5. We are indeed fortunate to have a monarch in Saudi Arabia who has been trying hard to liberalize women from a negative cultural legacy, and all of us need to support him in his efforts to grant women greater civil rights.
Unfortunately, in Saudi Arabia and around the world, there are always men who want to control women’s rights in the name of religion or otherwise. This is clearly not something that arises out of a vacuum or by coincidence, but is a deliberate and well-planned strategy by certain groups to dominate society; and the most effective way to achieve this objective is to maintain control over all aspects of a woman’s life.
But why is this so? Men in positions of power and authority have a huge stake in ensuring that women remain powerless so they can preserve their power and influence. This actually makes no sense, since the women in our lives, especially our mothers, have the responsibility to teach generation after generation certain principles and values which, have a direct impact on all societies from the moment one is born to the moment of death. As one of the Arab poets said, “A mother is a school; preparing her is like preparing a good nation.”
So, is the status of Saudi women normal or not? The answer is clear: Saudi women do not possess anything close to equal human rights with men. The obvious reason is not simply cultural; it is pushed by some religious figures who are restricting women’s lives through a style called “management by fear”. These religious authorities profess to talk and act on behalf of Allah and the Prophet (peace be upon him), and anyone who disobeys them is a sinner and must be punished in this life and on the Day of Judgment.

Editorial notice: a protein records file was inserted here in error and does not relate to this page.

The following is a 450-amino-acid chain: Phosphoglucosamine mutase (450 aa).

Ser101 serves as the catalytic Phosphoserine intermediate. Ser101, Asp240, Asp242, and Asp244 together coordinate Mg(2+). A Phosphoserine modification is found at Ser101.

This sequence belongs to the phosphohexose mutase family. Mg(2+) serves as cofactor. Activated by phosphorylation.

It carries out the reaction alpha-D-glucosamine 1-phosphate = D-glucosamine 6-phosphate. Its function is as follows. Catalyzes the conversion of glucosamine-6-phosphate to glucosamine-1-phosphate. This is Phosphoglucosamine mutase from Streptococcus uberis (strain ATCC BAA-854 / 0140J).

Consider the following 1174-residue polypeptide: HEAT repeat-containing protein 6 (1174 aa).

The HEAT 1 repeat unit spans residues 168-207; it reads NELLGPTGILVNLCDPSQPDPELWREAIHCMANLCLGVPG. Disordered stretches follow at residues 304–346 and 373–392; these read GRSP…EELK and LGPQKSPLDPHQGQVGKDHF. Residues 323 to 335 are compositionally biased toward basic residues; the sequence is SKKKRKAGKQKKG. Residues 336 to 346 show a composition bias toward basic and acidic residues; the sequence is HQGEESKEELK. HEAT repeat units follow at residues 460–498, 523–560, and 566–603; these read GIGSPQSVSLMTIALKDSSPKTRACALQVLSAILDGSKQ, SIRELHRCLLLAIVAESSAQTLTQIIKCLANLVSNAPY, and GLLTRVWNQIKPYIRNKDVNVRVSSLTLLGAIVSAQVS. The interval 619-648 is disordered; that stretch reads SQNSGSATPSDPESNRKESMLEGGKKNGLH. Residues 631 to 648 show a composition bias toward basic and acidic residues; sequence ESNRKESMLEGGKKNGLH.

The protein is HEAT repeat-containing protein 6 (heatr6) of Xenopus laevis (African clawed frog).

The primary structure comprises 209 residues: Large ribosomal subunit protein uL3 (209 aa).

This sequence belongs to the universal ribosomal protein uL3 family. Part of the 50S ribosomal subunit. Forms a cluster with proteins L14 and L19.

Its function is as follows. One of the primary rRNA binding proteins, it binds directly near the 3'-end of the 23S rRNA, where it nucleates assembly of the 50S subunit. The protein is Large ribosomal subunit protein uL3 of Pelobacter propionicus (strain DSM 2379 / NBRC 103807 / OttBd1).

Throughout the history of mankind, all religious faiths are supposed to preach a noble message to enlighten people and promote progress, prosperity and humanity, but sadly the message is often invoked to dominate members of society, particularly women.
Although the Qur’an clearly states that personal freedoms must always be respected, that is, everyone should be permitted to make his or her own decisions, the tragic reality is that women are not left alone to make their own decisions and live a normal life. Here are four examples:
1. What was appropriate for women in ancient times is no longer suitable for them today. Ironically, women used to enjoy more rights in the first days of Islam than Saudi women nowadays (e.g., the issue of not allowing women to drive a car, although she used to ride a horse or camel which were not only necessary means of transportation in the old days but exposed women to a great chance of bodily harm). There is simply no rationale to treat women as second-class citizens. Why, if a women is killed, is her blood money half that of a man? Isn’t the loss just as devastating to her family as the loss of a husband or father?
2. Women cannot travel without a male guardian. This is no longer justifiable in the age of the Internet and the times in which we live. Likewise, it is regrettable that a woman has no right to self-determination, since her husband may divorce her and reunite with her whenever he pleases. These practices must cease.